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A case of Strongyloides hyperinfection associated with tuberculosis


Strongyloidiasis is a parasitic infection that occurs in tropical regions. Hyperinfection, which is an accelerated autoinfection, is often associated with an immunosuppressive state, such as HTLV-1 infection or steroid use. Immunosuppression can also lead to reactivation of tuberculosis infection. These infections may have interacted as a result of impaired cellular immunity. A 28-year-old Nepali male was referred to our hospital for slight abdominal pain and high fever. An abdominal CT scan showed ascites and intestinal swelling. He was admitted with suspected gastroenteritis. Results of stool microscopy on the third day of hospitalization revealed abundant strongylid larvae. We diagnosed a Strongyloides hyperinfection and prescribed ivermectin. Although the numbers of strongylid organisms in the patient’s stool soon diminished, his temperature remained high. After receiving a second dose of ivermectin on day 17, he was transferred to a nearby hospital for observation, where he was noted to have massive pleural effusion. He returned to our hospital where his pleural effusion was found to be positive for adenosine deaminase (ADA), and he was diagnosed with a tuberculosis infection. Strongyloides hyperinfection can occur in a non-endemic region. It can be associated with tuberculosis infection possibly due to impaired cellular immunity. It is important to consider other possible infections when treating a patient with an infection associated with impaired cellular immunity.


Strongyloidiasis is a parasitic infection rarely seen in mainland Japan. Hyperinfection of this organism sometimes leads to fatal outcome because hyperinfections often occur in patients whose cellular immunity is impaired. Here, we present a case involving a 28-year-old Nepali male suffering from a hyperinfection of Strongyloides whom we successfully treated with ivermectin. After the strongyloidiasis was treated, the patient was found to have tuberculosis. This case may suggest a relationship between strongyloidiasis and tuberculosis attributable to impaired cellular immunity.

Case presentation

A 28-year-old Nepali male was referred to our hospital with suspected gastroenteritis. He had a 3-week history of high fever (around 38°C-39°C), appetite loss, and general fatigue. He had visited a nearby hospital, where he was found, on abdominal CT, to have ascites and duodenal swelling without free air. On admission to our hospital, he complained of general fatigue and slight abdominal pain but was not experiencing diarrhea. He had been in Japan for 4 years and had not been back to Nepal for the last 2 years. He was living with four other Nepali males who were not experiencing similar physical problems. He denied being males who sex with males. He was a Hindu and ate Japanese food bought in a nearby supermarket. He had no remarkable past medical history and was not taking any medications. He works so hard on a supermarket in Japan and he could not sleep well. He also feels loss of appetite. He had been repeated low-grade fever around 37°C and general fatigue before coming to our hospital.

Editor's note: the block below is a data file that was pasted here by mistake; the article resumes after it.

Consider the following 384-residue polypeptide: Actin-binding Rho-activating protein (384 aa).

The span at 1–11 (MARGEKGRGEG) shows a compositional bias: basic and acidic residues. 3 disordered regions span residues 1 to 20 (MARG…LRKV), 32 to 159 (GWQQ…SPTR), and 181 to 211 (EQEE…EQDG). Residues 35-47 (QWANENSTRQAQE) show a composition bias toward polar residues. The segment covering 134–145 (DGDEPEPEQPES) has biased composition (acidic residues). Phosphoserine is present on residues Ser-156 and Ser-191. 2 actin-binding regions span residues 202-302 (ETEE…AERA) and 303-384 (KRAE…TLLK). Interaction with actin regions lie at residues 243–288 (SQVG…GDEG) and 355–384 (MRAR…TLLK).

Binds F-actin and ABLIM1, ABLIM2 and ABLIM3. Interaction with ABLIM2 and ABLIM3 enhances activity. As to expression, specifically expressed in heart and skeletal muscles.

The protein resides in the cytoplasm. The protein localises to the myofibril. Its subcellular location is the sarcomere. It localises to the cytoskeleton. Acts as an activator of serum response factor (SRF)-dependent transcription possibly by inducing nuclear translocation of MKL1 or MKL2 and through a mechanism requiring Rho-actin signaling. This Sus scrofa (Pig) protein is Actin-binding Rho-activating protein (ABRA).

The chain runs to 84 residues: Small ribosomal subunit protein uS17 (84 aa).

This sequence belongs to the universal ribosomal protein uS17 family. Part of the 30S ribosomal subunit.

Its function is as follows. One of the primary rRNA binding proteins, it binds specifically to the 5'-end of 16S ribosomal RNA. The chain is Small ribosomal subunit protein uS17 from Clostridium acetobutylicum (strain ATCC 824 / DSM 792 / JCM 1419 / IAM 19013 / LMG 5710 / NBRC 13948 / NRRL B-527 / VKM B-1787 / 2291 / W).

In general, the patient did not look sick. His height was 170 cm, weight was 46.5 kg, and BMI was 16.1. His blood pressure was 90/64, pulse rate 109/min, and body temperature 36.2°C. His eyes were not anemic or icteric, and chest sounds were clear. His abdomen was soft and flat, although there was slight tenderness in the left lower quadrant.

Laboratory data on admission showed a slightly elevated white blood cell count of 7,600/μl (neutrophil 5,920/μl, lymphocyte 880/μl, monocyte 790/μl, eosinophil 0/μl, and basophil 10/μl) and highly elevated CRP (13.9 mg/dl). His albumin was low at 3.0 g/dl. A chest radiograph was clear, and there were no signs of pneumonia. An abdominal computed tomography (CT) scan on admission showed ascites with swollen intestines but no free air (Figure 1).

Figure 1
figure 1

Abdominal CT scan on admission. Ascites and intestinal swelling can be seen.

We hospitalized the patient for observation. His temperature rose to 40°C, and laboratory data on day 2 showed highly elevated inflammatory markers. Microbiological studies including sputum, urine, and blood cultures were all negative. He was constipated until day 3. His stool on day 3 looked normal; it was not watery and contained no blood. Stool microscopy revealed numerous strongylid larvae (Figure 2). We diagnosed a Strongyloides hyperinfection. Serum human T-cell leukemia virus type 1 (HTLV-1) and human immunodeficiency virus (HIV) tests were negative, and CD4 counts were not decreased. We prescribed 12 mg of ivermectin. Although his general condition improved within 24 h after treatment in that he was eating well and had no diarrhea or abdominal pain, his temperature continued to exceed 39°C. The course of his inflammatory laboratory data and temperature are shown in Figure 3. On day 7, his stool sample was negative for strongylid larvae. An abdominal CT scan on day 6 revealed massive ascites, but the culture of the ascites on day 9 was negative for strongylid larvae. He did not complain of dyspnea throughout his hospitalization. A second 12-mg dose of ivermectin was administered on day 17.

Figure 2
figure 2

Stool microscopy. Massive strongylids can be seen in the stool sample.

Figure 3
figure 3

Hematology and clinical chemistry data. Although the patient’s markers of inflammation decreased after ivermectin administration, his temperature remained high.